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Mardi Gras Season Rolls Across Mississippi Coast

By Evelina Burnett | Published 02 Mar 2014 07:10pm | comments
Gulf Coast Carnival Association royal court costumes on display at the Mardi Gras museum in Biloxi (photo by Evelina Burnett)

Tomorrow is Fat Tuesday, the day that marks the height – and end – of the Mardi Gras season. MPB’s Evelina Burnett looks at the economic impact of all the revelry. 

Thousands of people will pack the streets of Gulf Coast cities today and tomorrow for the last of this year's Mardi Gras parades. But the festivities - and the spending – started weeks ago.

"There's several smaller groups that start after New Year's, and there are balls every weekend," says  Eileen Mahoney Ezell, chairman of the Gulf Coast Carnival Association, the coast’s biggest carnival group. "We have the costume designers, the people who make the costumes. You've got to have evening gowns, rental tuxedos. You have parties with caterers - it's unending.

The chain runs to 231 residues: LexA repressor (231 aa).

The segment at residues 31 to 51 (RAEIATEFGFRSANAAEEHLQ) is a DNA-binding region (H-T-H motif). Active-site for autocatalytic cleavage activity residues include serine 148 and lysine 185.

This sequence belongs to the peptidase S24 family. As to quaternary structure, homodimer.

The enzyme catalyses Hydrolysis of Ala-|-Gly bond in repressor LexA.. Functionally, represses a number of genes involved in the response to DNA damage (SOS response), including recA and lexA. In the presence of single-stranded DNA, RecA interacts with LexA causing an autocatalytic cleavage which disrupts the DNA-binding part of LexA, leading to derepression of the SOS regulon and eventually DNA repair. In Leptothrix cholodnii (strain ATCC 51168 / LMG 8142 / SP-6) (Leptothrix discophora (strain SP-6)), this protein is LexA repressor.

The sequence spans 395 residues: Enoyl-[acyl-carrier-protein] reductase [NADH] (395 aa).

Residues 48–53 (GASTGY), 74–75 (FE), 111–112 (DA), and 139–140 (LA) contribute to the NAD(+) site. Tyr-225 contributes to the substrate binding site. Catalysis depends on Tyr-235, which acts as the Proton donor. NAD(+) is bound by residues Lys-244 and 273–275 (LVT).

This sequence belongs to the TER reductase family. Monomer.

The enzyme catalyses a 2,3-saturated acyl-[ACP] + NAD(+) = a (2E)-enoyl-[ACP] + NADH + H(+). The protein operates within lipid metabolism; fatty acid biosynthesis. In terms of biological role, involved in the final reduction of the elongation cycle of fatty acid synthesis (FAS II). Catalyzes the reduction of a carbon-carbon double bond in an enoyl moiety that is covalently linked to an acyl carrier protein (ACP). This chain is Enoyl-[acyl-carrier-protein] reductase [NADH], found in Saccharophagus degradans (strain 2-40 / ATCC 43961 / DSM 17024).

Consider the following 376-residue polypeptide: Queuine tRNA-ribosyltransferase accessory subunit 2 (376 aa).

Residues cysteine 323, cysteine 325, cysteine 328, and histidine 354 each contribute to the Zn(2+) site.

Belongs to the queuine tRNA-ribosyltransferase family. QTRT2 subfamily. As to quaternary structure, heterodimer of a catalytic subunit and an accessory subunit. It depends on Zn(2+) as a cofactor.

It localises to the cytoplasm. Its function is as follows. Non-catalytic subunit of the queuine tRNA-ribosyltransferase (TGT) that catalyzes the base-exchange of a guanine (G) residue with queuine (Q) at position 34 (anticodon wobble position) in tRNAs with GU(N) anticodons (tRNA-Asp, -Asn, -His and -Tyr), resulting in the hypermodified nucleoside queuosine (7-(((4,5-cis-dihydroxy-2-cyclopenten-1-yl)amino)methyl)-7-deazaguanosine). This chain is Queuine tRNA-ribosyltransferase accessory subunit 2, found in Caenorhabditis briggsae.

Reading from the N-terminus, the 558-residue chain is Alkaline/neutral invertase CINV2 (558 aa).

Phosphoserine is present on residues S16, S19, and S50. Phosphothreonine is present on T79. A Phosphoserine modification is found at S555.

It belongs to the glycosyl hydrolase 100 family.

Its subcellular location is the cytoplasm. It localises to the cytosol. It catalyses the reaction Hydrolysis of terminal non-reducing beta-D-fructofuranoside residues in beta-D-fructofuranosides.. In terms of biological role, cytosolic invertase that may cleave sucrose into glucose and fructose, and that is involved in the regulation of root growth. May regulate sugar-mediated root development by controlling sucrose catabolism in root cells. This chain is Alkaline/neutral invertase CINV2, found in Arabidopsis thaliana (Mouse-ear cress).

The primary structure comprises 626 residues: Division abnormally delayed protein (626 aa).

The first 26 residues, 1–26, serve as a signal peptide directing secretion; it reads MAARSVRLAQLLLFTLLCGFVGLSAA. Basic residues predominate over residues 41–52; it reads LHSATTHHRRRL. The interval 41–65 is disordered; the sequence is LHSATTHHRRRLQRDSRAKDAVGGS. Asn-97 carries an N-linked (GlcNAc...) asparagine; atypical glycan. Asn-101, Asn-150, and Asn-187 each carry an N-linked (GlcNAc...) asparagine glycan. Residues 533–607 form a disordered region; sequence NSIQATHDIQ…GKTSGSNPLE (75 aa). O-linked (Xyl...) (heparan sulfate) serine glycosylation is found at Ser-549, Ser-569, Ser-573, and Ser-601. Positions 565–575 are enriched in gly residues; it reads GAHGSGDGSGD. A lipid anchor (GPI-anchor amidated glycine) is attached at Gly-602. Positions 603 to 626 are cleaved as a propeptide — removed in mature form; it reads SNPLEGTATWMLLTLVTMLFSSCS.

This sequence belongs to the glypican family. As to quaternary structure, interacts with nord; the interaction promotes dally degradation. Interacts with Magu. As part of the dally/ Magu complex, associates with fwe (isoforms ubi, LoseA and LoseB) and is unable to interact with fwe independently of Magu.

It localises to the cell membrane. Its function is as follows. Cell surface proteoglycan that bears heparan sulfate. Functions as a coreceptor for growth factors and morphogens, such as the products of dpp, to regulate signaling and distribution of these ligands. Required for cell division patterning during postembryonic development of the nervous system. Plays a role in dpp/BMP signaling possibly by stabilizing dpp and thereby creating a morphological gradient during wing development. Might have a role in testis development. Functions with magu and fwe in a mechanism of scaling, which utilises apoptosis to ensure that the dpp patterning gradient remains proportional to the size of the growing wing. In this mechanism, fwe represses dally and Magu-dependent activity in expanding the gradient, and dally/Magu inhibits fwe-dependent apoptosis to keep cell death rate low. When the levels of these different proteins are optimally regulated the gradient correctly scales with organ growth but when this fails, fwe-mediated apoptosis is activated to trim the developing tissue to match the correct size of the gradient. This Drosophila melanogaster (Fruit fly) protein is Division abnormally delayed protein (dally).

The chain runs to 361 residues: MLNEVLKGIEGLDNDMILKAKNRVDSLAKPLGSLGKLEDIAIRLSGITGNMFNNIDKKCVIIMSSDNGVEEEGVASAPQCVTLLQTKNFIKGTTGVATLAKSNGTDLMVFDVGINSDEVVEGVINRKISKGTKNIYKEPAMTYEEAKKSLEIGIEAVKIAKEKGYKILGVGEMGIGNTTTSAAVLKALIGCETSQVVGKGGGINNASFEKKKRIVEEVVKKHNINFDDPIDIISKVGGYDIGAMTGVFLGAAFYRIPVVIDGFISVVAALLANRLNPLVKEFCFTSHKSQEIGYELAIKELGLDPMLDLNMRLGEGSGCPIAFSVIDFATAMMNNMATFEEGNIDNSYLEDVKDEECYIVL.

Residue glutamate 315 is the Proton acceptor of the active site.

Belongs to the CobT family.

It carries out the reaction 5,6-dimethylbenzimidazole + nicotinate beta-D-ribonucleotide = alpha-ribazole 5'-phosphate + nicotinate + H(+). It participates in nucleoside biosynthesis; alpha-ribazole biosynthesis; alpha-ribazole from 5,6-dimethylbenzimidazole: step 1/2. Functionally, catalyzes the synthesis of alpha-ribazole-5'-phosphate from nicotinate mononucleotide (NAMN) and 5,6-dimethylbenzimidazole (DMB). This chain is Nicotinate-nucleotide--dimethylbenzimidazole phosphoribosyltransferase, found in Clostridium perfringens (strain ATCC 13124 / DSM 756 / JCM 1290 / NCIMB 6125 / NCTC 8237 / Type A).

"And then Mardi Gras day, we have an impact - we estimate 125,000 people on our parade route so that's a big impact economically to the cit y of Biloxi."

Janice Jones with the Mississippi Gulf Coast Regional Convention & Visitors Bureau says, for coast residents, Mardi Gras is a tradition that not even the worst storm could stop.

"Post-Katrina, there were people who really didn't think Mardi Gras would take place in 2006 because you still had so much debris," she says. "But all of the cities really pushed to be able to do the Mardi Gras parades, because it was important to the locals."

The Gulf Coast Carnival Association parades tomorrow at 1 p.m. through downtown Biloxi. There are also parades in Gulfport and Bay St Louis. 

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Gulf Coast Carnival Association royal court costumes on display at the Mardi Gras museum in Biloxi (photo by Evelina Burnett)


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